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But unfortunately the truth about atrocities is far worse than that they are lied about and made into propaganda. The truth is that they happen. The fact often adduced as a reason for skepticism–that the same horror stories come up in war after war–merely makes it rather more likely that these stories are true. Evidently they are widespread fantasies, and war provides an opportunity for putting them into practice.

George Orwell, “Looking Back at the Spanish War

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On The Last Door: Season 2

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I’ve been sitting on the second season of The Last Door for some time now, and I can’t really explain why. It was less an avoidance and more of a saving, like I wanted to make sure that I was in the right headspace to play it. I loaded it up on a whim and played it through in one long session, and I have a few thoughts.

[I wrote about the first season here, by the way.]

1.
The Last Door has a longform plot, but since the game is episodic, that plot is kind of dropped from piece to piece. Some characters carry over, and the plotline carries it all together, but the game is fragmented in an interesting way. Imagine that most episodes of The Walking Dead game were 400 Days and you’re getting close to what The Last Door does.

The first season of the game ended on a cliffhanger. Our protagonist went missing, or went beyond the pale, and the second season is all about his doctor trying to find him. The fragmentation is important here because it keeps us from having access to too much knowledge. This is critical in horror, and it can oscillate in the thriller (Zodiac is an apex example here).

The cycle of The Last Door is based on finding something and having it snatched into the aether. There’s a lot of talk of Veils, of places beyond, and dream worlds (this ephemeral gesturing is something I am a fan of in my own work). But where my Epanalepsis differs is that I am always gesturing toward an outside–the places beyond are truly beyond the scope, scale, and environment of the game that I am making.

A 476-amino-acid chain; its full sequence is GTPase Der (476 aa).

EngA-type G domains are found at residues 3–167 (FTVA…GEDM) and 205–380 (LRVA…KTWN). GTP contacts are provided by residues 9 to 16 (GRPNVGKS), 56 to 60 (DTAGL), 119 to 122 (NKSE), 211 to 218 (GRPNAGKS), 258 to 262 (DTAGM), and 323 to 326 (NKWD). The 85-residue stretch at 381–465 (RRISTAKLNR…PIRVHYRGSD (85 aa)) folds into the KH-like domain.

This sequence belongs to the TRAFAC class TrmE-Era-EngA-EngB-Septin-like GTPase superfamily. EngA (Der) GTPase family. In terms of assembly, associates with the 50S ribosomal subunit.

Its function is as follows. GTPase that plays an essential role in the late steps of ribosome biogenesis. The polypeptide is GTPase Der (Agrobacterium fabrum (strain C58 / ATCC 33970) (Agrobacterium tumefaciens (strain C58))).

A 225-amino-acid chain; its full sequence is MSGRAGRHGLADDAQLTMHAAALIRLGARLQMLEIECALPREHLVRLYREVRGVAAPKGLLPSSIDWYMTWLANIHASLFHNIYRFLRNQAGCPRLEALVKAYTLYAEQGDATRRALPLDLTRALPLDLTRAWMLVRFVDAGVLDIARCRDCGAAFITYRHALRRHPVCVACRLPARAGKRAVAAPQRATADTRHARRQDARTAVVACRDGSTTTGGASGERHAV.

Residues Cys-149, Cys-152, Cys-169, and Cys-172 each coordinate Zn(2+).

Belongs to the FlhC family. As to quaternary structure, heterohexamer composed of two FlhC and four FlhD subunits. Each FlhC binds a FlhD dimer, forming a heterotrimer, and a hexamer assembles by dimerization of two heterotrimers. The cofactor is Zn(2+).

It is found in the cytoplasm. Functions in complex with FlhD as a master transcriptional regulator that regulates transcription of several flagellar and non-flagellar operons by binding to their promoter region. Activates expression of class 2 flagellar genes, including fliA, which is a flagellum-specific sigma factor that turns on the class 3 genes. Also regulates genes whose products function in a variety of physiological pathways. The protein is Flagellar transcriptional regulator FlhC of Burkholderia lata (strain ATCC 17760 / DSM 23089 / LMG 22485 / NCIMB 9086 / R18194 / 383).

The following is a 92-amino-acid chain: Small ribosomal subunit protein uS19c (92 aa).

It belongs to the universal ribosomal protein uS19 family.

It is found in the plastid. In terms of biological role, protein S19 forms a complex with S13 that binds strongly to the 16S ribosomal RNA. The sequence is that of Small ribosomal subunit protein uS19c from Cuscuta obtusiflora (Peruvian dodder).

The Last Door Season 2 goes for it. They show you the world beyond in that Lovecraftian way, and they hold you down in that dreamspace logic for quite a long time. Wonderfully, the dreamspace logic that governs film, the novel, and basically all experienced media is perfectly suited to the adventure game. Nothing ever really makes sense in the genre, so having to pick up piano keys from a mirror universe to play for monstrous Beyond Beings makes as much sense as anything else. As I said on Twitter, these developers have clearly been in the adventure game headspace for a while, and it shows in a really positive way.

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2.
That fragmented narrative allows the end of the game to be this amazing stitching together process. Throughout both seasons of TLD I kept thinking “well, I guess this scene will be explained at some point” and I was basically wrong every time. The Last Door really trusts the player to keep up with some strange happenings, and those happenings are made even stranger if you pay attention to the “last time on…” bumpers between each episode that tell you information that would have been impossible to know when playing.

And this isn’t criticism. I have this real love of games that just give it all to you and let you do whatever you can with the information you have (look, my favorite novel is The Book of the New Sun, ok? I’m the person who commits).

The last episode of the two seasons does this amazing job of wrapping up several plotlines, showing the “locationless” scene spaces that dotted the rest of the games, and generally filling in the history that you knew was there but did not have access to. The developers really went for it here in order to make it a coherent, special experience at the end, and I appreciate the density of knots that they went for.